Master of Science (MS)
Chess, Knight's Tours, Zeta Function
Given an m × n chessboard, we get an associated graph by letting each square represent a vertex and by joining two vertices if there is a valid move by a knight between the corresponding squares. A knight’s tour is a sequence of moves in which the knight lands on every square exactly once, i.e., a Hamiltonian path on the associated graph. Knight’s tours have an interesting history. One interesting mistake regarding Knight’s Tours was made by the famous mathematician Euler. His mistake led to the further study of knight’s tours on 3 × n chessboards. We will explore and explain a method found by Donald Knuth for enumerating the number k(n) of all closed knight’s tours on a 3 × (2n + 8) chessboard for an integer n ≥ 1. Interestingly, there is a 21-term recurrence relation for k(n) discovered independently by Knuth and Elkies. This relation comes from studying generating functions which can be interpreted in the context of the Ihara zeta function of a certain graph.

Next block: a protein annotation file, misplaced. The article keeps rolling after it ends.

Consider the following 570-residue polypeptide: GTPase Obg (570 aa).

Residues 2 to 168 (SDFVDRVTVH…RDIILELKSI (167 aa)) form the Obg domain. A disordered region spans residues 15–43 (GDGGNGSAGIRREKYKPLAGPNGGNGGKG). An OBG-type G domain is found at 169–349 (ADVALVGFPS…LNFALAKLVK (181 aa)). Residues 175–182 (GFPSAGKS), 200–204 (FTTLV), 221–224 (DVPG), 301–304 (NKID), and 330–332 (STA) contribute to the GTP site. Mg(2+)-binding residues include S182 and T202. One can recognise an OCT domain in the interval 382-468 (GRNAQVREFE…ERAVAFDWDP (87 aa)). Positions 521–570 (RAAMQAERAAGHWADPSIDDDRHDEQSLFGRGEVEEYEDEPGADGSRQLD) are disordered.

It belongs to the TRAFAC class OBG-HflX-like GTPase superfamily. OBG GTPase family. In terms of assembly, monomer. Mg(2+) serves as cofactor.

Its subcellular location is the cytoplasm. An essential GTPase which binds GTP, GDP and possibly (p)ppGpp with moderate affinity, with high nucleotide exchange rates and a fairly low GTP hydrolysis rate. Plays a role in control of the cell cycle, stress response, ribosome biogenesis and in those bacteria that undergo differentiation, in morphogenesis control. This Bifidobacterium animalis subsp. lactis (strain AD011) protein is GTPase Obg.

Brown, Alfred James, "Knight's Tours and Zeta Functions" (2017). Master's Theses. 4836.